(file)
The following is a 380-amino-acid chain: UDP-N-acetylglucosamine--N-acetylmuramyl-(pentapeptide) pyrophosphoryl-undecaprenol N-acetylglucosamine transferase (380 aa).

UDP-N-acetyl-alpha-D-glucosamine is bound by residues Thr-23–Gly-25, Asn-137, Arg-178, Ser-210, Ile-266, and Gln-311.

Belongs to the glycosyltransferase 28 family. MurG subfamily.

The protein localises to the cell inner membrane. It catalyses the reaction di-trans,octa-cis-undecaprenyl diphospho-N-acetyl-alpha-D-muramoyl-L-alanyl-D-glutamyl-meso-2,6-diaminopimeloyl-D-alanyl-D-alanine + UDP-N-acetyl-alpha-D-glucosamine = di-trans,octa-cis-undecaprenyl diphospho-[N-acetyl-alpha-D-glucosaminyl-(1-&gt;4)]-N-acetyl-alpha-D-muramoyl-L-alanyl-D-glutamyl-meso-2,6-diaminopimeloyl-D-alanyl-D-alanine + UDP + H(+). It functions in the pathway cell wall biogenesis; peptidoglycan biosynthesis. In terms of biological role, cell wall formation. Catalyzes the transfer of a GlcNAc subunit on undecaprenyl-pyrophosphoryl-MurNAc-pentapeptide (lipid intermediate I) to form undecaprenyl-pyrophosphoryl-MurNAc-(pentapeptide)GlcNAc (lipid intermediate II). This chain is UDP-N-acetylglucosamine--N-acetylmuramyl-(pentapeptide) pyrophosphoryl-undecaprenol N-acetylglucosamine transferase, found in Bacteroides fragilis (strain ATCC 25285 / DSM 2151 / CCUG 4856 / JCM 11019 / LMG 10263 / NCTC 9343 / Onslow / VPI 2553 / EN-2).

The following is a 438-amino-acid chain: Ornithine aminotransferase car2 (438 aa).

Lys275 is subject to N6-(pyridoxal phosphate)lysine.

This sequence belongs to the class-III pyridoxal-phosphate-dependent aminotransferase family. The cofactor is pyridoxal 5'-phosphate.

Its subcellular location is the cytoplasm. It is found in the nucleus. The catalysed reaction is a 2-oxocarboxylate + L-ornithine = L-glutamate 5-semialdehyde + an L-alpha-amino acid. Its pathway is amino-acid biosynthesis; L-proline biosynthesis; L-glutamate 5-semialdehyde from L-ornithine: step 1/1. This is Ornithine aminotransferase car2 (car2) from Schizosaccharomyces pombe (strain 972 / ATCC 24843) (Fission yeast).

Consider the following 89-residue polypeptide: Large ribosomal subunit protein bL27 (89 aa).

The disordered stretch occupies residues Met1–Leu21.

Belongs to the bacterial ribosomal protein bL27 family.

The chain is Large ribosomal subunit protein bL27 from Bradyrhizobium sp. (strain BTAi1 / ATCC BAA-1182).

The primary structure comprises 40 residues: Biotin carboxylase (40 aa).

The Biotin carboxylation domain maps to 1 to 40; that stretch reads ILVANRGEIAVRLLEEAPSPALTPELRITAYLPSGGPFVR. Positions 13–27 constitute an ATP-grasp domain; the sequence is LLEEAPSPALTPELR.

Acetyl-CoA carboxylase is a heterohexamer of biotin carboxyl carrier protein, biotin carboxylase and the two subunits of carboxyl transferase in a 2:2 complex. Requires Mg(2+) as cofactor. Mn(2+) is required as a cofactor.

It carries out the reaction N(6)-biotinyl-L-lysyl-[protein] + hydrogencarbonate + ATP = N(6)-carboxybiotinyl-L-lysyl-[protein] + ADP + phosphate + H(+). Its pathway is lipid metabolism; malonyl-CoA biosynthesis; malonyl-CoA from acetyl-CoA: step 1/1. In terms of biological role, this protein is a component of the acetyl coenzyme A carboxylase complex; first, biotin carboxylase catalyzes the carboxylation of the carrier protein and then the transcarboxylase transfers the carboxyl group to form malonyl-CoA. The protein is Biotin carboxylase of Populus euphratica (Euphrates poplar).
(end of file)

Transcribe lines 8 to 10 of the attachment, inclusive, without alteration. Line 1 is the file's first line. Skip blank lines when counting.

Its subcellular location is the cytoplasm. It is found in the nucleus. The catalysed reaction is a 2-oxocarboxylate + L-ornithine = L-glutamate 5-semialdehyde + an L-alpha-amino acid. Its pathway is amino-acid biosynthesis; L-proline biosynthesis; L-glutamate 5-semialdehyde from L-ornithine: step 1/1. This is Ornithine aminotransferase car2 (car2) from Schizosaccharomyces pombe (strain 972 / ATCC 24843) (Fission yeast).

Consider the following 89-residue polypeptide: Large ribosomal subunit protein bL27 (89 aa).

The disordered stretch occupies residues Met1–Leu21.